7

“Your son is telling you the truth, sir.”

“What? Who are you?”

“John Ceepak. Chief of Detectives. Sea Haven Police Department.”

“Excuse me,” says the dad, “but this is a private, family matter.”

I’m standing now, too. “Donna gave him the crayons.”

The dad shakes his head like he’s clearing out his ears. “What?”

“The waitress,” says Ceepak. “Her name is Donna. She told your son that it would be perfectly fine for him to draw on the paper tablecloth. All the children do it.”

“Some adults, too,” I toss in because I know one who does. Me.

The boy is looking at Ceepak like Superman just dropped in to the Pancake Palace to protect him from the evil fiend known as Dad, The Crayon Snatcher.

“Well, who exactly gave some minimum wage waitress permission to tell my son what he can and cannot do in my absence?”

“You raise an interesting if somewhat moot point,” says Ceepak. “Be that as it may, it does not mitigate the fact that you accused your son of a very serious offense: Lying.”

“Is this what you cops do down here? Butt into private, family affairs?”

“We try not to,” I say. “But sometimes, well, we just can’t seem to avoid it.”

See, I know something Poppa Bear doesn’t: John Ceepak lives his life in strict compliance with the West Point honor code. He will not lie, cheat, or steal nor tolerate those who do. So, to accuse someone of lying, especially your own son, well, geeze-o, man, that is an accusation that should never be made lightly.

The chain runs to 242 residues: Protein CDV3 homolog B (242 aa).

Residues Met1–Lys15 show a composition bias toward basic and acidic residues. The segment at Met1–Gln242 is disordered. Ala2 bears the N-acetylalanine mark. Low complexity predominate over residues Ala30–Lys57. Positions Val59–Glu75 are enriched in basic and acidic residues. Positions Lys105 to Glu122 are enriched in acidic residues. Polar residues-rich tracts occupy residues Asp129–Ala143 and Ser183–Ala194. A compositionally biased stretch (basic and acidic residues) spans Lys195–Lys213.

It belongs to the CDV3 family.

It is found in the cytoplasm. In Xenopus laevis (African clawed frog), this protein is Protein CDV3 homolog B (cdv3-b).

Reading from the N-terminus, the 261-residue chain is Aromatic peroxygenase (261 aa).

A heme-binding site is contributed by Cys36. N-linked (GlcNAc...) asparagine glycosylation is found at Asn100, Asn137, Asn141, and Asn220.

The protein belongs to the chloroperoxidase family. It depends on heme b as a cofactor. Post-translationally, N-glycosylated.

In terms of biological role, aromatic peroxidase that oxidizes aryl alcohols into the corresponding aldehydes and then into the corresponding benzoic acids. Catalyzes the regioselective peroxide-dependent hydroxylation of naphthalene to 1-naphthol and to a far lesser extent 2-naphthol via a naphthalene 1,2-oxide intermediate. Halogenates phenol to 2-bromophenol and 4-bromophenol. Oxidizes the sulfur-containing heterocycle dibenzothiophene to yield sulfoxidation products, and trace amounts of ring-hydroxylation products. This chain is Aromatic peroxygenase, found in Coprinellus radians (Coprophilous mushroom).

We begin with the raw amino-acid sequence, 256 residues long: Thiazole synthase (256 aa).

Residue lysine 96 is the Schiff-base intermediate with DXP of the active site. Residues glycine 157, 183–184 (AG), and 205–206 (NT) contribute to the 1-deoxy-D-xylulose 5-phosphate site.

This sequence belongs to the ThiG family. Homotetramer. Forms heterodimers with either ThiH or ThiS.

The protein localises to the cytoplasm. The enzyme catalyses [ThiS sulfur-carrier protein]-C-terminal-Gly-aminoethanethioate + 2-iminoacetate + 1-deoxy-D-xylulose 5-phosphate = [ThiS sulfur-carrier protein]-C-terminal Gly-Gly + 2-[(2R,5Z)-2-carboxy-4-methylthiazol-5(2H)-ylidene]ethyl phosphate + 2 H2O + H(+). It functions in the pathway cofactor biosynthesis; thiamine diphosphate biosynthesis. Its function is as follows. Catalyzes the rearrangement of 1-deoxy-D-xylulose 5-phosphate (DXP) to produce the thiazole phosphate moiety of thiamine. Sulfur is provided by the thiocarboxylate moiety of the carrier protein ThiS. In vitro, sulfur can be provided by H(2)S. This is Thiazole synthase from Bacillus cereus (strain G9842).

“Come on Christopher.” The dad grabs the kid’s wrist.

“But …”

“We’ll pick up frozen waffles at the store.”

“I wanted pancakes …”

“There’s no need for you two to leave, sir,” says Ceepak, picking up a napkin to dab at his lips.

“Well, I sure don’t want to sit here eating breakfast with Big Brother’s nose up my butt.”

He means Ceepak and me. We are the police state. The big, bad butt-sniffers.

“Then you are in luck,” says Ceepak. “My partner and I were just leaving. Danny?”

“I’ve got this one.” I lay some bills on the table, enough to pay for everything we would’ve eaten if, you know, we had ever ordered anything besides coffee.

“Have a good day.” Ceepak gives the father and son a crisp two-finger salute off his right brow.

Little Christopher salutes right back.

Super Man and I leave the building.

Yes. When you work with John Ceepak, sometimes you miss a meal.

Contents